Tripp has increased production from four to six days a week since he took the helm of the Manchester-based company. He now plans to combine the Taylor Road site with an older factory nearby by September, to gear up for Christmas. That would boost weekly production of 1.1M units by 40%. The transformed factory would house two main product lines and two further value added slicing and snacking lines.
Soreen's sales rose 19% to £27.6M on volume up 16.3% in the 52 weeks to March 21, according to Kantar World Panel. Sales of low-fat Fruity Five launched in October were performing strongly, said Tripp, who is concentrating short-term NPD on "individual portion solutions" in healthy snacking.
Having clinched a deal to supply 800 Woolworths stores in Australia with Fruity Five, which contains five types of fruit, and sliced Soreen, the firm was negotiating with German retailers, said Tripp. "We start supplying later this year when we have capacity." He said the UK expat community, for example in Spain and France, would be a core export focus.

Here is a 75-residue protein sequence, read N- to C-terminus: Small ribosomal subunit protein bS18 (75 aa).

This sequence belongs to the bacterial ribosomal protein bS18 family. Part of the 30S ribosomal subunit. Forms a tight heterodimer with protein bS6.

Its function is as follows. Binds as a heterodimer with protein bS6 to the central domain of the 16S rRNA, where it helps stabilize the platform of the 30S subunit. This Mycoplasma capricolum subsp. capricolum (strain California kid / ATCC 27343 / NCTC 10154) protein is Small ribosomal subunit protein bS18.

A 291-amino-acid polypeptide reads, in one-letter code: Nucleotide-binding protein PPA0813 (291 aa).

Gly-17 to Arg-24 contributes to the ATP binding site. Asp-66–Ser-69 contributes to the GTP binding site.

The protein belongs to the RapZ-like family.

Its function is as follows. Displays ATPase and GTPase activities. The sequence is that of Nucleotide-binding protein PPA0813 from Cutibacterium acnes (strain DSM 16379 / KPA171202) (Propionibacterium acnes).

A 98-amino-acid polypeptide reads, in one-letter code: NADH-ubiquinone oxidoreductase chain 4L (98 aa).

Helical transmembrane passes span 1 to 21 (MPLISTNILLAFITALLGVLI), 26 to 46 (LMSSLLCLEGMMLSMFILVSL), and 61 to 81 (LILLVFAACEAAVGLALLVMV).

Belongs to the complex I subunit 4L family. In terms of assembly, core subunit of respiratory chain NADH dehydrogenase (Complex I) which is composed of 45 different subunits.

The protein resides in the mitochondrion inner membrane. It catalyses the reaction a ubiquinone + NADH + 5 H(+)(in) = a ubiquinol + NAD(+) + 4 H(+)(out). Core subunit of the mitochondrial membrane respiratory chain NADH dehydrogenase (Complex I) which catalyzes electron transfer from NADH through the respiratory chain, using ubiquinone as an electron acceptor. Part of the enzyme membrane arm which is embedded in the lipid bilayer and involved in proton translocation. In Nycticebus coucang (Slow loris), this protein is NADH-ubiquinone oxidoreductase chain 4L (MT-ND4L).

Soreen is more than a year into a three-year plan part of a five-year transformation strategy since it was taken over in 2007. It was bought along with its former owner Inter Link Foods, which had been struggling financially. Soreen is now 40% owned by the McCambridge Group family and management and 60% owned by Barclays, which is funding much of its development.
Phase one of Tripp's plan a £2M refurbishment of the Taylor Road site, boosting capacity by 25% is complete. Lean manufacturing principles have been applied to site layout. A new mixing area, new ingredient handling and ventilation systems and a product testing laboratory had been installed, he said. "Apart from the oven, nothing else is the same as when I joined."